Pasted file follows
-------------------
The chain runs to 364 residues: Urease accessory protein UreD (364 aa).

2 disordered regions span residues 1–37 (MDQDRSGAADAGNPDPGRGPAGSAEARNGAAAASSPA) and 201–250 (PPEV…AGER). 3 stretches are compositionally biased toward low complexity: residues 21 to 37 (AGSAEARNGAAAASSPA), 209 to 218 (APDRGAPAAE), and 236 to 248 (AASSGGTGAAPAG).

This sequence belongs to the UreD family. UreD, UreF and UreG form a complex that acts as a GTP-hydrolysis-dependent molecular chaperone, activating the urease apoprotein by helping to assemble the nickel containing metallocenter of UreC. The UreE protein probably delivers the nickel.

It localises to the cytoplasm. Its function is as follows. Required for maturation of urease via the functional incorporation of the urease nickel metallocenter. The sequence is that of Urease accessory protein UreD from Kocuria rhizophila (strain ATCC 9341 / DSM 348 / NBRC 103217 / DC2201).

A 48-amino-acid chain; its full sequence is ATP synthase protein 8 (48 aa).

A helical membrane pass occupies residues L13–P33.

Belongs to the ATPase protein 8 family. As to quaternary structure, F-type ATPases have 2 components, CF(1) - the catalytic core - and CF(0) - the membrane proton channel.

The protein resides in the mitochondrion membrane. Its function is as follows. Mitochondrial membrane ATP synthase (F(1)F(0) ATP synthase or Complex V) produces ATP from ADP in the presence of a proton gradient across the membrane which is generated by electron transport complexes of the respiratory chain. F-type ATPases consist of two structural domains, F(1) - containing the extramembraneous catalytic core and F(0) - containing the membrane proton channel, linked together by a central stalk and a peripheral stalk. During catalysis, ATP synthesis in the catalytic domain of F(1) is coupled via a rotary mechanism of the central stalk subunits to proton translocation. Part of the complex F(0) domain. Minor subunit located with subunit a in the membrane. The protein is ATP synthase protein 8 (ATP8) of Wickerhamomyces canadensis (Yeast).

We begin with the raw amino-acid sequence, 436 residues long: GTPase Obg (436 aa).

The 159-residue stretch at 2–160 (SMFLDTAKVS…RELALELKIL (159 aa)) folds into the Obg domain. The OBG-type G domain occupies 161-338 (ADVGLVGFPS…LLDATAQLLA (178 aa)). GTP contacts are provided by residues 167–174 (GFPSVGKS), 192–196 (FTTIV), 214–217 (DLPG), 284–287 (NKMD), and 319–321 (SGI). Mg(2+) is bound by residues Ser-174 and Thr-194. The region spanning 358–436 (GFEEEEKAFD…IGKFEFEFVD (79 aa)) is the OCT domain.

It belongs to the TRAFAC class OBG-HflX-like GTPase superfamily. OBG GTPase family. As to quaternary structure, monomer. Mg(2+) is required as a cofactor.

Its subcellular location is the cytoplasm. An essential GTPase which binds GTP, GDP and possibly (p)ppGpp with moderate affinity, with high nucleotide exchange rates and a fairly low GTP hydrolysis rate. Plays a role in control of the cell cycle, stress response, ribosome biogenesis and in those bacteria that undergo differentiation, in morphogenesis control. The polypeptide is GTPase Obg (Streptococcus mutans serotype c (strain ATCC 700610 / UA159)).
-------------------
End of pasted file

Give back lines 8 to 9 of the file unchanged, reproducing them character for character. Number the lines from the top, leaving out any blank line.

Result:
The protein resides in the mitochondrion membrane. Its function is as follows. Mitochondrial membrane ATP synthase (F(1)F(0) ATP synthase or Complex V) produces ATP from ADP in the presence of a proton gradient across the membrane which is generated by electron transport complexes of the respiratory chain. F-type ATPases consist of two structural domains, F(1) - containing the extramembraneous catalytic core and F(0) - containing the membrane proton channel, linked together by a central stalk and a peripheral stalk. During catalysis, ATP synthesis in the catalytic domain of F(1) is coupled via a rotary mechanism of the central stalk subunits to proton translocation. Part of the complex F(0) domain. Minor subunit located with subunit a in the membrane. The protein is ATP synthase protein 8 (ATP8) of Wickerhamomyces canadensis (Yeast).

We begin with the raw amino-acid sequence, 436 residues long: GTPase Obg (436 aa).